What caused Issigonis effectively to ignore his brief for ADO17? He was supposedly a great admirer of the Citroën Déesse and may have harboured ambitions to build a British equivalent that would be similarly fêted for its technical innovation. That he was allowed to do so unfettered was a sign of just how ineffectually he was being managed.
BMC again consulted Pininfarina on ADO17’s styling, which had largely been set by Issigonis. Unfortunately, the design’s pre-existing hardpoints and Issigonis’ alleged intransigence placed so many restrictions upon the carrozzeria that the final design remained hugely compromised. In truth, nobody could have worked wonders with those proportions and, in particular, ‘those doors’ which were, allegedly, imposed upon the Italians and deemed inviolate.
While obsessing with Pininfarina over details of the design, Issigonis seemingly neglected to put ADO17 prototypes through a thorough overseas proving regime. No car was tested outside the UK prior to launch and this omission would lead to a host of issues which had to then be resolved at customer’s behest.
Launched in 1964 as the Austin 1800, it was, to say the least, a challenging design. It was enormously capacious inside, if rather spartan and an ergonomic disgrace, but this came at the cost of a most odd appearance that earned it the nickname of the landcrab. The front and rear ends looked too short for the cabin, and the car looked extremely wide, exacerbated by the full-width front grille and slim horizontal rear light clusters, These elements were later addressed in the Mk2 facelift, albeit with counterproductive results at the rear, where new tail fins and vertical rear lights replaced the neat looking originals.
Issigonis stated on the record that it was the favourite of his ADO designs, but the public was not enamoured of the 1800. Because of its unusually long wheelbase and enormous cabin, it was perceived as a much larger car than the Farina saloon it was intended to replace, even though it was actually shorter overall. More importantly, the 1,798cc B-series engine was simply too large: the market had coalesced around 1,500 to 1,600cc engines and most families just did not need so large a cabin. Moreover, they wanted something with rather more style, luxury and dynamic appeal than the austere and curious looking 1800 offered.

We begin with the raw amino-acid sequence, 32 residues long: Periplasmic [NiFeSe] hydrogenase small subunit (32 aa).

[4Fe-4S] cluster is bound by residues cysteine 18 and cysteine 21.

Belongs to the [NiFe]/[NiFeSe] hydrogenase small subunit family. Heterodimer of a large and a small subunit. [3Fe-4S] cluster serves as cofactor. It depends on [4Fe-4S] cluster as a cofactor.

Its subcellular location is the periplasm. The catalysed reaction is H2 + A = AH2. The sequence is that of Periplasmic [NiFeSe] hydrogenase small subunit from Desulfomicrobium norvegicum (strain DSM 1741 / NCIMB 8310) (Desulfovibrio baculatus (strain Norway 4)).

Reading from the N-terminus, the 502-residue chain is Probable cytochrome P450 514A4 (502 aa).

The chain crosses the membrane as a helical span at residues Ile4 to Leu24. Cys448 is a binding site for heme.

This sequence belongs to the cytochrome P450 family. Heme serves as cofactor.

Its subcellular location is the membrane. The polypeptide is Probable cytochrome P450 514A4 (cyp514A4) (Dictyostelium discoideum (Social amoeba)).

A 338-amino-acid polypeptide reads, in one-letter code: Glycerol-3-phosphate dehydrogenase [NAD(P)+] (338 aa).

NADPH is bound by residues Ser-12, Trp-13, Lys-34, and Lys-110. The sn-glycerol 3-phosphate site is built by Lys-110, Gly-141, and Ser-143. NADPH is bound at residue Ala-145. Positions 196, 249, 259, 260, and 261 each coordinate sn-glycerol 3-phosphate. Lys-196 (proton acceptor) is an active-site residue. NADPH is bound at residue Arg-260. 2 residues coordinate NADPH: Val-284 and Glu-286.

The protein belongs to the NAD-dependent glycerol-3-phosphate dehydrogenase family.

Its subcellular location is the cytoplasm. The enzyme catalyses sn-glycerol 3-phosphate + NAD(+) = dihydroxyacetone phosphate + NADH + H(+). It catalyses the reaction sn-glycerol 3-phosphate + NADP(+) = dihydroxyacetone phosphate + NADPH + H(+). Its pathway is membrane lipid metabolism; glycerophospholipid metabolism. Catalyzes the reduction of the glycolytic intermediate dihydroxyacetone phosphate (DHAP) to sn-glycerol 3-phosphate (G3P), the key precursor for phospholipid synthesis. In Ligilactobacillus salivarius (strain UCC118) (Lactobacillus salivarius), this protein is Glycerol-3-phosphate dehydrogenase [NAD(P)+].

It quickly became apparent that BMC had inadvertently created a yawning gap in its range. The pensionable Farina saloon was forced to remain in production until 1971 in a largely futile attempt to fill the breach. Work also began on a proper mid-sized replacement in 1965, when it became clear that the 1800 had resoundingly missed the mark.
The commercial failure of the 1800 was a significant contributor to BMC’s financial difficulties later in the decade. Had it been a success, the carmaker would undoubtedly have been in a stronger financial position to avoid or at least mitigate the acrimonious merger with Leyland, which brought a whole new set of problems and conflicts.
The new mid-sized model, development code ADO14, would enter the market in 1969 as the Maxi. The new car was initially intended to have a wheelbase of 100” (2,540mm) almost exactly halfway between the 93.5” (2,375mm) of the 1100 and 106” (2,692mm) of the 1800. That seemed eminently sensible, but the project was soon derailed by the inexplicable decision to utilise the doors from the 1800, one taken by Harriman himself.
At a stroke, the wheelbase was pushed back out to almost 105” (2,661mm) and the 1800’s awkward proportions were inflicted on the new car, albeit exacerbated by a shorter tail. The Maxi would be the last production car fully overseen by Alec Issigonis before his (semi)retirement in 1971.
The story continues in Part Three.